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Telling Relatives About a Child with ADD
When you have a hyperactive child, you get an overabundance of unsolicited advice. “If you would just discipline that child, he would be fine.” “Have you tried an old-fashioned spanking?” “Take that kid in front of the ‘board of review’ and he’ll straighten out!” “You need to quit letting that child get away with everything. Rein him in!” How many variations of this have you heard? Do you just get sick of hearing these things?
When a child has Attention Deficit Disorder with hyperactivity, they don’t mean to aggravate people with their behavior. Hyperactivity means that the child may talk incessantly. Fidgeting and constant movements are just a part of his makeup. Breaking into conversations and interrupting adults is an expression of how the child’s brain works. While it is annoying to adults and peers who are around the child who has ADD/ADHD, it is even harder to be that child. Often in trouble wherever they go, these kids are frequently pushed to one side by their peers. They have a hard time making and keeping friends. These difficulties with adults and peers are misunderstood as intentional poor behavior. This is especially true if people don’t understand that these behaviors have a biological basis. The ways that their brain is constructed take many behaviors out of the control of the child unless environmental structures are put in place to assist.
When a child finally has a diagnosis, it can be a time of great relief. At least with a diagnosis, families understand what they are facing. Now, what do you tell the relatives?
Your child has a biologically based brain difference.--Recent research has shown that kids with Attention Deficit Disorder have differences in their brain structures and chemistry. This means that their brains work a bit differently from most of their peers. Environmental structures need to be put in place to help them be successful. The family can be instrumental in doing that. The research section of the BellaOnline Attention Deficit Disorder Site has research-based information. It can be helpful.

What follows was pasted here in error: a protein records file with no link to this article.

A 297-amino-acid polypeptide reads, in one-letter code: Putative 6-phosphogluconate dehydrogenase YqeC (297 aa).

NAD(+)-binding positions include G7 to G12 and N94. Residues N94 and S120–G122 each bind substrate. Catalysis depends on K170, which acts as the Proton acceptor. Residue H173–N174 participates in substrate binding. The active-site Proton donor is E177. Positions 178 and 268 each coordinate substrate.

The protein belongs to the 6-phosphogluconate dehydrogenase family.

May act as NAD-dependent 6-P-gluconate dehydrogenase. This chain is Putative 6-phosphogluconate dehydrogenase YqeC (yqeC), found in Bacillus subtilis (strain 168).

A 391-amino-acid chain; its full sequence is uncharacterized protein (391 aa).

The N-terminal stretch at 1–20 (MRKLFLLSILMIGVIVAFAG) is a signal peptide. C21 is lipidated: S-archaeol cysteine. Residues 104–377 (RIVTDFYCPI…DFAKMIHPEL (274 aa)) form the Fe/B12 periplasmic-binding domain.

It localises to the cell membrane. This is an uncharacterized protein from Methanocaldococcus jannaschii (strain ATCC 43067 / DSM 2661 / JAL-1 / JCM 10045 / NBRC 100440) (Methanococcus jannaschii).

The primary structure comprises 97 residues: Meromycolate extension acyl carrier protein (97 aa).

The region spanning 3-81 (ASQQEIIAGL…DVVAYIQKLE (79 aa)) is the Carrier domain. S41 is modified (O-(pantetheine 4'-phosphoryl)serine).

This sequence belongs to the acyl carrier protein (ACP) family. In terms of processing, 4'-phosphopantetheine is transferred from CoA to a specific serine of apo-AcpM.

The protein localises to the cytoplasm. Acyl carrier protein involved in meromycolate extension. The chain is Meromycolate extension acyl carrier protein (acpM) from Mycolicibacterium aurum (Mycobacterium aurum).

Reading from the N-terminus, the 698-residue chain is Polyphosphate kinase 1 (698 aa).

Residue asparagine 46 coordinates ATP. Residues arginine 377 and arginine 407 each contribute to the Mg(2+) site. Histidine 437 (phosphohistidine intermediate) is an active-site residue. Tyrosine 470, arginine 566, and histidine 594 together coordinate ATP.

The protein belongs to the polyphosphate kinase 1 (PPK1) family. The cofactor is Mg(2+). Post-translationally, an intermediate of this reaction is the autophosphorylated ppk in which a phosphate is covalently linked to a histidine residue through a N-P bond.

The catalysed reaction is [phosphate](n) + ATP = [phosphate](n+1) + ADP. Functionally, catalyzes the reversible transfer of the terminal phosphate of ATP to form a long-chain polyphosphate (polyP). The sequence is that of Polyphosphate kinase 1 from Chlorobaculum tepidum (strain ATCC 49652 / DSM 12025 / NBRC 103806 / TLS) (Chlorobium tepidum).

A child with Attention Deficit Disorder needs a family who will be strong advocates for them. This child needs to be taught how to advocate for themselves.--Families need to communicate with the child to find out what he needs in each setting. What does this kid need to be successful? Then, those needs should be communicated in writing to adults who work with the child. The child must be taught how to ask for what he needs in a respectful, clear manner.
A child with ADD/ADHD needs to have a place where they are loved unreservedly and cared about unconditionally.--Having strong advocates can give a child a sense of belonging at home. It will be their safe place. At home, let the child work to his strengths. If he likes to build things, make sure that he has materials. Kids who love computers can be taught computer language or how to construct their own computer. An artist needs tools and supplies to express himself. Home should be a place where the child hears more positive comments than negative ones.
A potent reward system needs to be developed with the child.--Children with ADD need rewards to help their minds attend to tasks. One of those tasks is maintaining appropriate behaviors. Research has shown that rewards help children with ADD do those things that kids without ADD just do without rewards. It is not coddling the child to help their brain function better with potent rewards.